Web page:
Entrepreneurs frequently approach me seeking advice but are reluctant to share their idea. An aversion to sharing your big idea is always an early sign of failure.
Note: This is Part One of a two-part post. You can find Part Two here: 7 Outstanding Reasons to Share Your Idea Alternatively, click on the “Big Idea” picture. You can download a PDF containing both posts below.
Potential entrepreneurs fall into two distinct camps: those who share their ideas and those who do not. Fear that someone is going to ‘steal your idea’ is typically behind the reluctance to share. I have yet to see this happen.
Fearful entrepreneurs are reluctant to engage partners, hire employees, seek mentors, test their business model, or gather market feedback.
These activities are the foundation for any successful venture. In addition, reluctant entrepreneurs spend precious resources on patent protection for ideas that have not been validated. They then discover they own a patent for a product the market has no interest in buying.
Fear of idea theft is just an excuse for not taking action.
Someone is Going to Steal My Idea
Well, no, that's pretty unlikely.
Why don't entrepreneurs steal ideas? There are four key reasons why the person you share your idea with will not steal it.
- Passion. Other entrepreneurs will not experience your idea with the same passion that you have for it. It is your passion that creates the drive and a bias for action that proves and produces your idea's potential. Passion is the fuel that compels an entrepreneur to do whatever it takes to turn an idea into reality.
to your success
- Validation. Ideas absent discussion and refinement have little value. They have no track record to indicate their value or probability of success. Believing someone else will steal your idea just because it sounds good is unrealistic because it is unproven, no matter how exciting it sounds to you. This is true even when there are analogs or existing competitors that hint at potential.
- Uniqueness. Your idea is likely not unique. It is more likely that someone is already working on something similar, maybe with an enhancement you have not thought about yet. Entrepreneurs who actively discuss concepts are likely to be aware of existing variations on your idea. They are more likely to have ideas that could refine your idea. When you fail to discuss your ideas, you miss out on this knowledge. Secretive entrepreneurs believe what they have is unique, and are almost always wrong. Others will key in on this right away and let you know when you are willing to discuss concepts. Where you see opportunity, others see roadblocks or additional opportunity. You need that input.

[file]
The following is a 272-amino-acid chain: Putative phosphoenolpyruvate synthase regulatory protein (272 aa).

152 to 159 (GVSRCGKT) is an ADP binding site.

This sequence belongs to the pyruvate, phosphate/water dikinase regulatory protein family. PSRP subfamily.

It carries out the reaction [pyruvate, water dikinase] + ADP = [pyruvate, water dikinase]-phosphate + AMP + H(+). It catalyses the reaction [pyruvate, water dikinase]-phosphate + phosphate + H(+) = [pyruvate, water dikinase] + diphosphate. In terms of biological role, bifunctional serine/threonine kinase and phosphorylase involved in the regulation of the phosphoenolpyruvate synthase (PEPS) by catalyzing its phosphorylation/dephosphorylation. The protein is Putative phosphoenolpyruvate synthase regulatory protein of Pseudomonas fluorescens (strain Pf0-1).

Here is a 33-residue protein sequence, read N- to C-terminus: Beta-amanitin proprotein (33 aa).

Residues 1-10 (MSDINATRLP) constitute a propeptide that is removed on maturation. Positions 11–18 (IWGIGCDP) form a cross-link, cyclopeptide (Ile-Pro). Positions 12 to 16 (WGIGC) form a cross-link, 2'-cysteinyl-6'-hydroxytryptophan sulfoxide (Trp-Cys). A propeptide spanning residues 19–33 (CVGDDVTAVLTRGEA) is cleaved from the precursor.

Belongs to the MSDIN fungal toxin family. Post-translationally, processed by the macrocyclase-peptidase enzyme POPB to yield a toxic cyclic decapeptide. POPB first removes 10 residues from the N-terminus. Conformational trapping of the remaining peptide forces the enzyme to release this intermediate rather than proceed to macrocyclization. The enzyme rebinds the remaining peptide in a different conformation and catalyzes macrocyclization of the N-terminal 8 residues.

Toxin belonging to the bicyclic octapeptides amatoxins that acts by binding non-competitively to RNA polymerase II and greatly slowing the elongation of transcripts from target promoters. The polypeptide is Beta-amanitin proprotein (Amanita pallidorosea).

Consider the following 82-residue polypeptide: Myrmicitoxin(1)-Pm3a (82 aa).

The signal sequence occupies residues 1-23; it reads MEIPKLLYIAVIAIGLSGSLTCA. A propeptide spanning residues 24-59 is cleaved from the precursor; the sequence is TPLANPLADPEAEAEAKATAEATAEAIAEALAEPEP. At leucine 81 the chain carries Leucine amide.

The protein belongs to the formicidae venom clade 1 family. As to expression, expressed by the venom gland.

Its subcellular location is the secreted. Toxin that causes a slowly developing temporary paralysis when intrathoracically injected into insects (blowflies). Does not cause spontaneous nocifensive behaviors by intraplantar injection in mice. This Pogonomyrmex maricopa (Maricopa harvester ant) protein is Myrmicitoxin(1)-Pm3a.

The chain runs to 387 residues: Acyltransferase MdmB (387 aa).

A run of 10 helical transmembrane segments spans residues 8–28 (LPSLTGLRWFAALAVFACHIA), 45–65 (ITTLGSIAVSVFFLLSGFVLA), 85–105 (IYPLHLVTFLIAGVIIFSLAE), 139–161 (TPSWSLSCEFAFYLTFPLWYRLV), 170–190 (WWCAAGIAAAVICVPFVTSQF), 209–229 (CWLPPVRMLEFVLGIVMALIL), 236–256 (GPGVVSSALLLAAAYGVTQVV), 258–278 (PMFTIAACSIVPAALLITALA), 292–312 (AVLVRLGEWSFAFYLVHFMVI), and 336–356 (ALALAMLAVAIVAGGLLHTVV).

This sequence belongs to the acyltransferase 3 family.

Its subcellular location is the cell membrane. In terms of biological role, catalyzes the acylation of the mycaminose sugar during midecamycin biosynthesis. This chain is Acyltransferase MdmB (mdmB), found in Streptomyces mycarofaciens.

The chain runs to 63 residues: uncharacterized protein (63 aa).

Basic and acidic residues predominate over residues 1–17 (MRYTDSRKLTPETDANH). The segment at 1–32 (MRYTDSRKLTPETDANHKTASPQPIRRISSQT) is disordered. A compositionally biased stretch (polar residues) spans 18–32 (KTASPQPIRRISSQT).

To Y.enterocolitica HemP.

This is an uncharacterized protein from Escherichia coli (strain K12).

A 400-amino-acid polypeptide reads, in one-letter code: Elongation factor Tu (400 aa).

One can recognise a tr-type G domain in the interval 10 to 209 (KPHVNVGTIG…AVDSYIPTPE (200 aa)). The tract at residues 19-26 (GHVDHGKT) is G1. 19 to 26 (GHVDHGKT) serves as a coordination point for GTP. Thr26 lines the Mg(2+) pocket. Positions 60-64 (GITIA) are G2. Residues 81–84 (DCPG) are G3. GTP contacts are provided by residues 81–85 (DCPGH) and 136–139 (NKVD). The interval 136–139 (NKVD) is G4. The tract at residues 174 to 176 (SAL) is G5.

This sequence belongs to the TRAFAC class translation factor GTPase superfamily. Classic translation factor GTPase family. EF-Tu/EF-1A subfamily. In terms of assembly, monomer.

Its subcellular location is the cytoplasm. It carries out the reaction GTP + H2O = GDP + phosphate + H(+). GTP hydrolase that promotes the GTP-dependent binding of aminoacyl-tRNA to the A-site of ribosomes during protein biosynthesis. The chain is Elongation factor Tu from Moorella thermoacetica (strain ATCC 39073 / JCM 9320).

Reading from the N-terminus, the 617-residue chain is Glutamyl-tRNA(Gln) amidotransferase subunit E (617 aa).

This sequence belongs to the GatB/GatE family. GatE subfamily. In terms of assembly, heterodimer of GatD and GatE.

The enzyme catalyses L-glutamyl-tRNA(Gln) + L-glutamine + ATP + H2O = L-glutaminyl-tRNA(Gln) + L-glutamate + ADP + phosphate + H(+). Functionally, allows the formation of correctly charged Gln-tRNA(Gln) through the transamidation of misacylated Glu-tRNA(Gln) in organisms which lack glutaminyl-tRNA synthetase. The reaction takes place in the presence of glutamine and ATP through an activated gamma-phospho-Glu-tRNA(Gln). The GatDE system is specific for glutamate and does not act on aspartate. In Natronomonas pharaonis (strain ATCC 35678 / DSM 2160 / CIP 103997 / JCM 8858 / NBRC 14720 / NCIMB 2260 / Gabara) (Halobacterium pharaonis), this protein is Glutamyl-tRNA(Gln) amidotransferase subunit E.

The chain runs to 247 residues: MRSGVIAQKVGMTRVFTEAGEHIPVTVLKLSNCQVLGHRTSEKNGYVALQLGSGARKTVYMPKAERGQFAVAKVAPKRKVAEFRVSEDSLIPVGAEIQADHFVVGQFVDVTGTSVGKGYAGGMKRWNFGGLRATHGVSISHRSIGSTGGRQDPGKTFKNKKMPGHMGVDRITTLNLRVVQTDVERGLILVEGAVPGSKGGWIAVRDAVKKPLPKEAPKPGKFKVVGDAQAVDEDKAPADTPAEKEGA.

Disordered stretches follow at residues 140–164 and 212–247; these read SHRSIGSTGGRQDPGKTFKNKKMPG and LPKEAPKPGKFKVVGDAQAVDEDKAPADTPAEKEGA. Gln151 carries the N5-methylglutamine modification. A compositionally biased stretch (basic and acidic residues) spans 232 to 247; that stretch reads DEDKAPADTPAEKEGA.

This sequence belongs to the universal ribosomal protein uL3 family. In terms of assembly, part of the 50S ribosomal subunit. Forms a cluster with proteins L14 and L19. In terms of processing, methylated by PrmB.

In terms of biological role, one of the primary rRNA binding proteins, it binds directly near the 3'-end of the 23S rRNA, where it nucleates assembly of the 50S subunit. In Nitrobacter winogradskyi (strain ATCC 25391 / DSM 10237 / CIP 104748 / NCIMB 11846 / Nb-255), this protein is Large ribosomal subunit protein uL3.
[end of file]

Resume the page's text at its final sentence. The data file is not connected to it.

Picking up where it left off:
- Focus. Entrepreneurs prioritize their own ideas. The actions they are taking to be successful consume their every waking moment. In other words, they are focused on their passion. While your idea may be interesting, it is not attractive enough for someone else to abandon their passion and pursue your passion.
The Result of Over-Protection
The most significant threat to your success is obscurity, not another entrepreneur taking your idea and building a business around it.
When you are unwilling to discuss your ideas out of fear that it will be stolen, you severely limit your ability to refine the concept with others' input, experiences and industry knowledge.
Start Sharing Your Idea Today
Are you an entrepreneur who shares their ideas or one who does not? I've seen ideas that have no chance of success because the creator is reluctant to discuss the idea in enough detail to communicate clearly and receive actionable feedback. Don't be that entrepreneur.
Instead, be the entrepreneur who openly shares their ideas and seeks relevant input in an effort to refine their concepts. Refinement leads to greater odds of success, and every entrepreneur should strive to increase their potential. Your customers will be glad you did.
Next week, I address the benefits of sharing your ideas with other entrepreneurs and investors in 7 Outstanding Reasons To share Your Idea.
Want a copy of this article and next week's article as PDFs?
What has been your experience sharing ideas with entrepreneurs and investors?